## Woolwich Mathematical Papers for Admission Into the Royal Military Academy for the Years, 1880-1888E. J. Brooksmith Macmillan, 1889 - Mathematics |

### Other editions - View all

Woolwich Mathematical Papers for Admission Into the Royal Military Academy ... E J Brooksmith No preview available - 2016 |

Woolwich Mathematical Papers for Admission Into the Royal Military Academy ... E. J. Brooksmith No preview available - 2018 |

Woolwich Mathematical Papers for Admission Into the Royal Military Academy ... E. J. Brooksmith No preview available - 2017 |

### Common terms and phrases

ABCD acceleration accuracy in results ALGEBRA ARITHMETIC asymptotes attached to accuracy axis base Binomial Theorem bisected body cent centre of gravity chord circular measure circumference Common Logarithms cubic curve decimal described diameter distance Divide ellipse equal angles equiangular equilateral equilibrium expression feet Find the equation find the number Find the value forces acting fraction Full marks geometrical given point given straight line Harmonic means horizontal hyperbola inches inclined plane inscribed intersection latus rectum Least Common Multiple logarithms miles an hour N.B.-Great importance opposite parabola parallel parallelogram parallelogram of forces particle perpendicular position projectile prove pulley PURE MATH PURE MATHEMATICS radius ratio rectangle contained rectilineal figure rhombus right angles segment Shew Show sides sine Solve the equations STATICS string subtending tangent triangle ABC TRIGONOMETRY velocity vertex vertical weight yards

### Popular passages

Page 11 - If a straight line be divided into any two parts, the squares of the whole line, and of one of the parts, are equal to twice the rectangle contained by the whole and that part, together with the square of the other part. Let the straight line AB be divided into any two parts in the point C; the squares of AB, BC are equal to twice the rectangle AB, BC, together with the square of AC.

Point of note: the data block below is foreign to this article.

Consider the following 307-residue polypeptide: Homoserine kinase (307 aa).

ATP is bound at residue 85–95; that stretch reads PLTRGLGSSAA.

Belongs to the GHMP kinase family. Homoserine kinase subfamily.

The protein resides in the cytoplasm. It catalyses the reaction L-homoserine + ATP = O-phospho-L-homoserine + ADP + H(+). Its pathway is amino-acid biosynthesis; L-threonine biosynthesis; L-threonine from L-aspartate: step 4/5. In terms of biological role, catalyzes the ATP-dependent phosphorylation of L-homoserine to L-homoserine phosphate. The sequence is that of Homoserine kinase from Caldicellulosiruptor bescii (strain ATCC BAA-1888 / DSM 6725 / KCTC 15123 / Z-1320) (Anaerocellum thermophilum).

Page 12 - If two triangles have one angle of the one equal to one angle of the other and the sides about these equal angles proportional, the triangles are similar.

Page 11 - In any right-angled triangle, the square which is described upon the side subtending the right angle, is equal to the squares described upon the sides which contain the right angle.

Page 12 - In obtuse-angled triangles, if a perpendicular be drawn from either of the acute angles to the opposite side produced, the square of the side subtending the obtuse angle, is greater than the squares of the sides containing the obtuse angle, by twice the rectangle contained by the side upon which, when produced, the perpendicular falls, and the straight line intercepted without the triangle, between the perpendicular and the obtuse angle. Let ABC be an obtuse-angled triangle, having the obtuse angle...

Page 11 - If two triangles have two angles of the one equal to two angles of the other, each to each ; and one side equal to one side, viz. either the sides adjacent to the equal...

Page 12 - If a straight line be bisected, and produced to any point ; the rectangle contained by the whole line thus produced, and the part of it produced, together with the square on half the line bisected, is equal to the square on the straight line which is made up of the half and the part produced.

Page 12 - IF a straight line touch a circle, and from the point of contact a straight line be drawn at right angles to the touching line, the centre of the circle shall be in that line.

Page 12 - In every triangle, the square of the side subtending either of the acute angles is less than the squares of the sides containing that angle, by twice the rectangle contained by either of these sides, and the straight line intercepted between the perpendicular let fall upon it from the opposite angle, and the acute angle.

Page 11 - IF a side of any triangle be produced, the exterior angle is equal to the two interior and opposite angles ; and the three interior angles of every triangle are equal to two right angles.

Page 11 - THE angles at the base of an isosceles triangle are equal to one another : and, if the equal sides be produced, the angles upon the other side of the base shall be equal.